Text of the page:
The Illegal Trade
For Mustapha Aliyu, he digs the earth and shovels sludge daily, hoping to hit gold that will turn his life around someday.
Aliyu sends his earnings from the illegal mining activities to his parents and sometimes he also buys clothes for himself. Asked when he would quit and return to Zamfara, he simply said “you want me to leave what is bringing food on my table? I will go back when I make enough money for myself but not for now.”
These illegal miners dig pits of up to 200 metres radius without the use of any machine, boots, helmets, or any other safety equipment.
Sources in the Ifewara community told our reporter that sometimes the earth falls on illegal miners and they lose their lives in forests. In some cases, the illegal mining process is done on the roadside without fear of arrest.
This is because those who buy gold from them have links with the police and politicians in the communities. On how much they make, HumAngle gathered that a gram of gold is sold for N10,000.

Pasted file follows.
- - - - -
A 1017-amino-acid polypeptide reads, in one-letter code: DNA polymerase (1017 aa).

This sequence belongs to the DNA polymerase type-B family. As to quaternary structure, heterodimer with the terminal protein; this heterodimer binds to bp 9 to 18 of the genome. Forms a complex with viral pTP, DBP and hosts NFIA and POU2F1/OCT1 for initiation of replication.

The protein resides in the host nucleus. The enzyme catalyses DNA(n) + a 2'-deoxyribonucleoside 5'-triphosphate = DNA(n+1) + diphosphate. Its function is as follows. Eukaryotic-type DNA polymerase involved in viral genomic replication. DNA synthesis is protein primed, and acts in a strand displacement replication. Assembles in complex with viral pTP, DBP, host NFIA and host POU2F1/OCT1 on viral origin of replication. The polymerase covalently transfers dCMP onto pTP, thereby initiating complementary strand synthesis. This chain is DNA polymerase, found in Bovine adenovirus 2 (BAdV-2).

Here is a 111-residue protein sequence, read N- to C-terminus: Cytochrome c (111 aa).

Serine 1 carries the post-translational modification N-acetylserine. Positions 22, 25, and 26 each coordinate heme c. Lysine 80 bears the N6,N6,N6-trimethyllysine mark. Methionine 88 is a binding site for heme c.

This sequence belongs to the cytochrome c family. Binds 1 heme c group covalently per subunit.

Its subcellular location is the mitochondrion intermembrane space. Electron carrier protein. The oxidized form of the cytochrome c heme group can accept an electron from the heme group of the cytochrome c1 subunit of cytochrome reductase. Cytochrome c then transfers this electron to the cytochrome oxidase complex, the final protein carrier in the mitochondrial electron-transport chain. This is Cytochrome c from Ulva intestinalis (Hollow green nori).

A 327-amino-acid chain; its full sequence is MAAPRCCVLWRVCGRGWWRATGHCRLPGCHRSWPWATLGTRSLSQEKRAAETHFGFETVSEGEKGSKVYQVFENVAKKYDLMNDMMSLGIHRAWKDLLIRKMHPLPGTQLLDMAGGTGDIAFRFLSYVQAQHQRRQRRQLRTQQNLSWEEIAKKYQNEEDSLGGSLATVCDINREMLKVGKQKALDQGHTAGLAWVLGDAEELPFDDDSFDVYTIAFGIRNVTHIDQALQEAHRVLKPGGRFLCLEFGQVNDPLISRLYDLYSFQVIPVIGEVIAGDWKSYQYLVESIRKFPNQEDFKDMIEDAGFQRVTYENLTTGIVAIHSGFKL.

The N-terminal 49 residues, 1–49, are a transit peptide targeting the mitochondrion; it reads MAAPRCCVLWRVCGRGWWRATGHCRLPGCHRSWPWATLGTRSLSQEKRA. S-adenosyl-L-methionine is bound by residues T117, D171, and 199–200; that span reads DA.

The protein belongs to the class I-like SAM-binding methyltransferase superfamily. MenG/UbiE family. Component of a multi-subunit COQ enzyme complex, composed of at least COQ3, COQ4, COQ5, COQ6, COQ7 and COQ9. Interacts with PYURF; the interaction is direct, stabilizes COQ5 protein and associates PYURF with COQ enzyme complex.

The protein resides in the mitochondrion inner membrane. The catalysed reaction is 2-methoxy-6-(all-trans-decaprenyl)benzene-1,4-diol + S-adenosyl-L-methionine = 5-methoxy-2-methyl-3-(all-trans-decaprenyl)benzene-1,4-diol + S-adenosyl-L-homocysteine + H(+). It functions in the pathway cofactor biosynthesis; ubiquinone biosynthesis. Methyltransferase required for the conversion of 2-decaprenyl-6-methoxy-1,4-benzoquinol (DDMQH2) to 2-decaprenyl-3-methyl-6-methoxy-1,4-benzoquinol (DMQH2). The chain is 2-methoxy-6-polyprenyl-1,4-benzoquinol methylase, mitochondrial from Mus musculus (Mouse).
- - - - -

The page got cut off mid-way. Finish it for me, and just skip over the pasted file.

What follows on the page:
Asides that illegal mining activities destroy landscapes, lush vegetation, lead to erosion, the formation of sinkholes, loss of biodiversity and contamination of soil, they also contribute to local conflicts.
Residents told our reporter that illegal miners sometimes clash with their ‘Chinese’ bosses who acquired land for their illegal activities.
“There was a time when two Chinese expatriates were kidnapped for two weeks by miners because he did not pay them for their services. He was released after ransom was paid,” a source in the community who pleaded anonymity because of fear of attack said.